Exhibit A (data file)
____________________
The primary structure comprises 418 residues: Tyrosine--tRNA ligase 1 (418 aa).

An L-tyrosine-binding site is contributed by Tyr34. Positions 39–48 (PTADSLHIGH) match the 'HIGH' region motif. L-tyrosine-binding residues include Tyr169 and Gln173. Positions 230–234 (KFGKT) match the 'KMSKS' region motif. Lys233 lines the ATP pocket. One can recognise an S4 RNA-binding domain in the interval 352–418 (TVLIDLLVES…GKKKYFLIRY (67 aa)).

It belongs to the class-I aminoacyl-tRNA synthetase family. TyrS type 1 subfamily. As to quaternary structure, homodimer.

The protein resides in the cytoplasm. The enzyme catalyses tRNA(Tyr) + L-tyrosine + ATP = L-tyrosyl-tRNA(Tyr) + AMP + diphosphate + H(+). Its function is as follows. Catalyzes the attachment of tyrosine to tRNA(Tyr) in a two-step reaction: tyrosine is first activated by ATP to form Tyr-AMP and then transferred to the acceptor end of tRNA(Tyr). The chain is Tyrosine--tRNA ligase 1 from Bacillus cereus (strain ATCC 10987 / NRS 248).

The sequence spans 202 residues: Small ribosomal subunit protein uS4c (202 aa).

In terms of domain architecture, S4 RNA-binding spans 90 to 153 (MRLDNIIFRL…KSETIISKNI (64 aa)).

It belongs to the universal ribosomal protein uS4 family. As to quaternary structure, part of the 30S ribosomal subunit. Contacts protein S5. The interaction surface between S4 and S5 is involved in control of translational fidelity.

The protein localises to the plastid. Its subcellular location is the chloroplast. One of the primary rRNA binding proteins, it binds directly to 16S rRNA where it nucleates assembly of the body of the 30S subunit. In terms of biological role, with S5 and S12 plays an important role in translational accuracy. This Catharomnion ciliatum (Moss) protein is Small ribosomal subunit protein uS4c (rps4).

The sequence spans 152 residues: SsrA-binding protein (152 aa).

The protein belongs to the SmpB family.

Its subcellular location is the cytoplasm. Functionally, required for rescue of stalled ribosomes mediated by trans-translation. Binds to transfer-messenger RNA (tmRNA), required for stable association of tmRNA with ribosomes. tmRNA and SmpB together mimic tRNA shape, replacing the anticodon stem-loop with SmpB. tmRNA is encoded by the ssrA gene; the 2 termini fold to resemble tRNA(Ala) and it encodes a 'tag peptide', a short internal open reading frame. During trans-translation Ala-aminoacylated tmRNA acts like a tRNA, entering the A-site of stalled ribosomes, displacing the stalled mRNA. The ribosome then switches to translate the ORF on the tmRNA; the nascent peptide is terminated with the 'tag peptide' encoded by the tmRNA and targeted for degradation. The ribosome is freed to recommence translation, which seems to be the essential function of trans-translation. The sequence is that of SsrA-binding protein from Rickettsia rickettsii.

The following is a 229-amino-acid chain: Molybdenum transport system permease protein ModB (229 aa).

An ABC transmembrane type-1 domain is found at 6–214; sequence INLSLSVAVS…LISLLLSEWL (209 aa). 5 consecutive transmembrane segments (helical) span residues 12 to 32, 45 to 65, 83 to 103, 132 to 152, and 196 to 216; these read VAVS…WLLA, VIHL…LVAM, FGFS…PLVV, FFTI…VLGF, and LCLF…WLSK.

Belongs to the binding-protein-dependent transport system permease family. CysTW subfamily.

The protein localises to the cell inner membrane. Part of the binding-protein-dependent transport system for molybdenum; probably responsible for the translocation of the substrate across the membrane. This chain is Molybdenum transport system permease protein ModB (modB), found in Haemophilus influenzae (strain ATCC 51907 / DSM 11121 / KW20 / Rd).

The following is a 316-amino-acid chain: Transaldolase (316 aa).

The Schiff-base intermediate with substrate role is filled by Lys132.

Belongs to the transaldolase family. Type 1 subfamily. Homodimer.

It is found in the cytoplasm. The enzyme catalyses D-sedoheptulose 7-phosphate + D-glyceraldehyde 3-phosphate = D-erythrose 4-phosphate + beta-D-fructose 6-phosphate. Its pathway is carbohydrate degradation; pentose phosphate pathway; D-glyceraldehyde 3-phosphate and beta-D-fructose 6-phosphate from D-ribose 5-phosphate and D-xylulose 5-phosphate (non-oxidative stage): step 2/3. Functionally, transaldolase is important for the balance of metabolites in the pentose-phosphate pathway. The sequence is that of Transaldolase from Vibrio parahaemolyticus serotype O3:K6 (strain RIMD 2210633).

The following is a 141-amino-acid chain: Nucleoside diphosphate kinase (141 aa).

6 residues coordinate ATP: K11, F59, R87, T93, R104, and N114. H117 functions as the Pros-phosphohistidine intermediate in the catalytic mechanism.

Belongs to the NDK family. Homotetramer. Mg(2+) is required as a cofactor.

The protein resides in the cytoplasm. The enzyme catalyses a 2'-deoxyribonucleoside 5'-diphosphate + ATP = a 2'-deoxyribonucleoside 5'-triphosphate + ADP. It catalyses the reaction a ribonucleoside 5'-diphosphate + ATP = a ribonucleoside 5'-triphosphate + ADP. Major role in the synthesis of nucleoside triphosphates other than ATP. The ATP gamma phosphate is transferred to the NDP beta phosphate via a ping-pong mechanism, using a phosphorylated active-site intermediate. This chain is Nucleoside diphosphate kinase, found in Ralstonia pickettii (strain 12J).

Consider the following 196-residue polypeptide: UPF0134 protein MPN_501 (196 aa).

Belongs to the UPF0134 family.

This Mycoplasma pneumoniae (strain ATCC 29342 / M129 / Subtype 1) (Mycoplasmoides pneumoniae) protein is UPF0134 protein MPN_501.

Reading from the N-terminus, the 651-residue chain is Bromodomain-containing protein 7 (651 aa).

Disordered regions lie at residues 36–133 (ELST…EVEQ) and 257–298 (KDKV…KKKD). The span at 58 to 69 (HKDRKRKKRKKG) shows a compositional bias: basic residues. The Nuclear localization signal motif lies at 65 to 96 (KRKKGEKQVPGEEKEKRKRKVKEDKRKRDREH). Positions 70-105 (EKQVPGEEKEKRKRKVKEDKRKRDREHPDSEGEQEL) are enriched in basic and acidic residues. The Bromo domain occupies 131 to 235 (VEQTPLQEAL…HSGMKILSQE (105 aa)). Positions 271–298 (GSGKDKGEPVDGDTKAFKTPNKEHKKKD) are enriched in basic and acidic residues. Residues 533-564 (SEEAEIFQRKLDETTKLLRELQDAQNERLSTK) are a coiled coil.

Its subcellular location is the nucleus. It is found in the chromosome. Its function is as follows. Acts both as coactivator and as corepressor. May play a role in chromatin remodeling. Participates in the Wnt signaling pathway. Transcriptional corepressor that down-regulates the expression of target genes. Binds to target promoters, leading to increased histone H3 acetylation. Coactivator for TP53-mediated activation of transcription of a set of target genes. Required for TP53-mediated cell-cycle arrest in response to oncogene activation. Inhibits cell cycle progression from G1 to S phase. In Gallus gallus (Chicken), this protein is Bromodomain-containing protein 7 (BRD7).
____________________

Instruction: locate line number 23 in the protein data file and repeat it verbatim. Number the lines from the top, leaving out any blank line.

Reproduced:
The protein resides in the cytoplasm. The enzyme catalyses a 2'-deoxyribonucleoside 5'-diphosphate + ATP = a 2'-deoxyribonucleoside 5'-triphosphate + ADP. It catalyses the reaction a ribonucleoside 5'-diphosphate + ATP = a ribonucleoside 5'-triphosphate + ADP. Major role in the synthesis of nucleoside triphosphates other than ATP. The ATP gamma phosphate is transferred to the NDP beta phosphate via a ping-pong mechanism, using a phosphorylated active-site intermediate. This chain is Nucleoside diphosphate kinase, found in Ralstonia pickettii (strain 12J).